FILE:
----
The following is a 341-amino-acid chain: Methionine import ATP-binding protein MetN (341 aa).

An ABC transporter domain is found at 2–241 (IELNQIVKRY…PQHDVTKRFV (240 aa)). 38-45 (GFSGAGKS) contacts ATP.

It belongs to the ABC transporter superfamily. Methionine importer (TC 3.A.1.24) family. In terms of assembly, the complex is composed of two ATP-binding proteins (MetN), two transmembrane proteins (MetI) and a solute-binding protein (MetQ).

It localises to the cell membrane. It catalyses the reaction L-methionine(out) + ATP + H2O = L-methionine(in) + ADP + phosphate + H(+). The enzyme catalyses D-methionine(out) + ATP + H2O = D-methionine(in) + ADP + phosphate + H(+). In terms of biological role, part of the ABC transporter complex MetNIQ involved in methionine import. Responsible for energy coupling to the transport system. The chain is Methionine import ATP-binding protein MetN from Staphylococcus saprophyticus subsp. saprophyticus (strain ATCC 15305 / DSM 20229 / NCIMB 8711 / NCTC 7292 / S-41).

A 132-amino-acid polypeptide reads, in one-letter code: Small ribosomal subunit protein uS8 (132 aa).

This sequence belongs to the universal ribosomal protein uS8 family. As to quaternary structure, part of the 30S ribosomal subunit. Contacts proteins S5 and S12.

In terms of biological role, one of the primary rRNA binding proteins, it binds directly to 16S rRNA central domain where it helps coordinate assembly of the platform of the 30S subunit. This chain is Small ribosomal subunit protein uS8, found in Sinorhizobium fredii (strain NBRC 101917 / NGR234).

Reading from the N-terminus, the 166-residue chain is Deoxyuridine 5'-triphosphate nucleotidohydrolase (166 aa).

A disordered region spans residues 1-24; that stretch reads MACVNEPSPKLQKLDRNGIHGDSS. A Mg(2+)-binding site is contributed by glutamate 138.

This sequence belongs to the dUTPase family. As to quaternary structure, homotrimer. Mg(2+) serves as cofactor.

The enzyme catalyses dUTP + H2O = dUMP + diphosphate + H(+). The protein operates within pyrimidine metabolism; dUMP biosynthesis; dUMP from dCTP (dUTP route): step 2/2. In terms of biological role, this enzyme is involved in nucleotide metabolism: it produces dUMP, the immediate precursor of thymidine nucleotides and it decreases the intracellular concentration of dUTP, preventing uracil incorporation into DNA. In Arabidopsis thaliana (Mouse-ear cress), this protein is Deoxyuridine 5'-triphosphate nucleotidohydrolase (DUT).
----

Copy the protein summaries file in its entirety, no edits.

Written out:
The following is a 341-amino-acid chain: Methionine import ATP-binding protein MetN (341 aa).

An ABC transporter domain is found at 2–241 (IELNQIVKRY…PQHDVTKRFV (240 aa)). 38-45 (GFSGAGKS) contacts ATP.

It belongs to the ABC transporter superfamily. Methionine importer (TC 3.A.1.24) family. In terms of assembly, the complex is composed of two ATP-binding proteins (MetN), two transmembrane proteins (MetI) and a solute-binding protein (MetQ).

It localises to the cell membrane. It catalyses the reaction L-methionine(out) + ATP + H2O = L-methionine(in) + ADP + phosphate + H(+). The enzyme catalyses D-methionine(out) + ATP + H2O = D-methionine(in) + ADP + phosphate + H(+). In terms of biological role, part of the ABC transporter complex MetNIQ involved in methionine import. Responsible for energy coupling to the transport system. The chain is Methionine import ATP-binding protein MetN from Staphylococcus saprophyticus subsp. saprophyticus (strain ATCC 15305 / DSM 20229 / NCIMB 8711 / NCTC 7292 / S-41).

A 132-amino-acid polypeptide reads, in one-letter code: Small ribosomal subunit protein uS8 (132 aa).

This sequence belongs to the universal ribosomal protein uS8 family. As to quaternary structure, part of the 30S ribosomal subunit. Contacts proteins S5 and S12.

In terms of biological role, one of the primary rRNA binding proteins, it binds directly to 16S rRNA central domain where it helps coordinate assembly of the platform of the 30S subunit. This chain is Small ribosomal subunit protein uS8, found in Sinorhizobium fredii (strain NBRC 101917 / NGR234).

Reading from the N-terminus, the 166-residue chain is Deoxyuridine 5'-triphosphate nucleotidohydrolase (166 aa).

A disordered region spans residues 1-24; that stretch reads MACVNEPSPKLQKLDRNGIHGDSS. A Mg(2+)-binding site is contributed by glutamate 138.

This sequence belongs to the dUTPase family. As to quaternary structure, homotrimer. Mg(2+) serves as cofactor.

The enzyme catalyses dUTP + H2O = dUMP + diphosphate + H(+). The protein operates within pyrimidine metabolism; dUMP biosynthesis; dUMP from dCTP (dUTP route): step 2/2. In terms of biological role, this enzyme is involved in nucleotide metabolism: it produces dUMP, the immediate precursor of thymidine nucleotides and it decreases the intracellular concentration of dUTP, preventing uracil incorporation into DNA. In Arabidopsis thaliana (Mouse-ear cress), this protein is Deoxyuridine 5'-triphosphate nucleotidohydrolase (DUT).